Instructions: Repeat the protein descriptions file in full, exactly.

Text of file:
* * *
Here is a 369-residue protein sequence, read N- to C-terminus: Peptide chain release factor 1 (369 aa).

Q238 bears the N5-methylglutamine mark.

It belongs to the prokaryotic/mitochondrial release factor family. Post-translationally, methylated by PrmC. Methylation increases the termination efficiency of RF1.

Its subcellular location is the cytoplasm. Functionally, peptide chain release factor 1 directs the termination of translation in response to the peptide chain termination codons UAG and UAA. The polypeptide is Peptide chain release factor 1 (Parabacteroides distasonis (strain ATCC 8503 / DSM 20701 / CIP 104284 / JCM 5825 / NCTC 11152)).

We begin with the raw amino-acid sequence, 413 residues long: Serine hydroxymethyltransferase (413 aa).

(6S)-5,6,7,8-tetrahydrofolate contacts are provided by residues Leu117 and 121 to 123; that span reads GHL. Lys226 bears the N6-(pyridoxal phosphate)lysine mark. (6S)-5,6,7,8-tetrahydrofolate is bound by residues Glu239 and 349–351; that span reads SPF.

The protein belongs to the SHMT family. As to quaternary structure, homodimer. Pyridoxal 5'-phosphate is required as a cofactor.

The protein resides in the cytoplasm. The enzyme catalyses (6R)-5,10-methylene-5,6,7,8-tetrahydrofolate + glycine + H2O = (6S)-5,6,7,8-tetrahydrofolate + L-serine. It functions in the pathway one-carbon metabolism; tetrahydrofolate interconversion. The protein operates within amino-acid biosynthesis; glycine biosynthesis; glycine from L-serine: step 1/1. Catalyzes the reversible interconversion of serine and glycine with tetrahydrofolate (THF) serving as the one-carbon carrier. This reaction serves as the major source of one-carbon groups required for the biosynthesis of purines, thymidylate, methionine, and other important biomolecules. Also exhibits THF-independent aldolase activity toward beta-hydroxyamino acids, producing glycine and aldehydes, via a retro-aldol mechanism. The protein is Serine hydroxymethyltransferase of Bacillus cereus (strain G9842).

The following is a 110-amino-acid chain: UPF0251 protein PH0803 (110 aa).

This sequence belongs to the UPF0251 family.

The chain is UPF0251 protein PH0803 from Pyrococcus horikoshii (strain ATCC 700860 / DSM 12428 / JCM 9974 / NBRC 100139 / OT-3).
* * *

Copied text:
Here is a 369-residue protein sequence, read N- to C-terminus: Peptide chain release factor 1 (369 aa).

Q238 bears the N5-methylglutamine mark.

It belongs to the prokaryotic/mitochondrial release factor family. Post-translationally, methylated by PrmC. Methylation increases the termination efficiency of RF1.

Its subcellular location is the cytoplasm. Functionally, peptide chain release factor 1 directs the termination of translation in response to the peptide chain termination codons UAG and UAA. The polypeptide is Peptide chain release factor 1 (Parabacteroides distasonis (strain ATCC 8503 / DSM 20701 / CIP 104284 / JCM 5825 / NCTC 11152)).

We begin with the raw amino-acid sequence, 413 residues long: Serine hydroxymethyltransferase (413 aa).

(6S)-5,6,7,8-tetrahydrofolate contacts are provided by residues Leu117 and 121 to 123; that span reads GHL. Lys226 bears the N6-(pyridoxal phosphate)lysine mark. (6S)-5,6,7,8-tetrahydrofolate is bound by residues Glu239 and 349–351; that span reads SPF.

The protein belongs to the SHMT family. As to quaternary structure, homodimer. Pyridoxal 5'-phosphate is required as a cofactor.

The protein resides in the cytoplasm. The enzyme catalyses (6R)-5,10-methylene-5,6,7,8-tetrahydrofolate + glycine + H2O = (6S)-5,6,7,8-tetrahydrofolate + L-serine. It functions in the pathway one-carbon metabolism; tetrahydrofolate interconversion. The protein operates within amino-acid biosynthesis; glycine biosynthesis; glycine from L-serine: step 1/1. Catalyzes the reversible interconversion of serine and glycine with tetrahydrofolate (THF) serving as the one-carbon carrier. This reaction serves as the major source of one-carbon groups required for the biosynthesis of purines, thymidylate, methionine, and other important biomolecules. Also exhibits THF-independent aldolase activity toward beta-hydroxyamino acids, producing glycine and aldehydes, via a retro-aldol mechanism. The protein is Serine hydroxymethyltransferase of Bacillus cereus (strain G9842).

The following is a 110-amino-acid chain: UPF0251 protein PH0803 (110 aa).

This sequence belongs to the UPF0251 family.

The chain is UPF0251 protein PH0803 from Pyrococcus horikoshii (strain ATCC 700860 / DSM 12428 / JCM 9974 / NBRC 100139 / OT-3).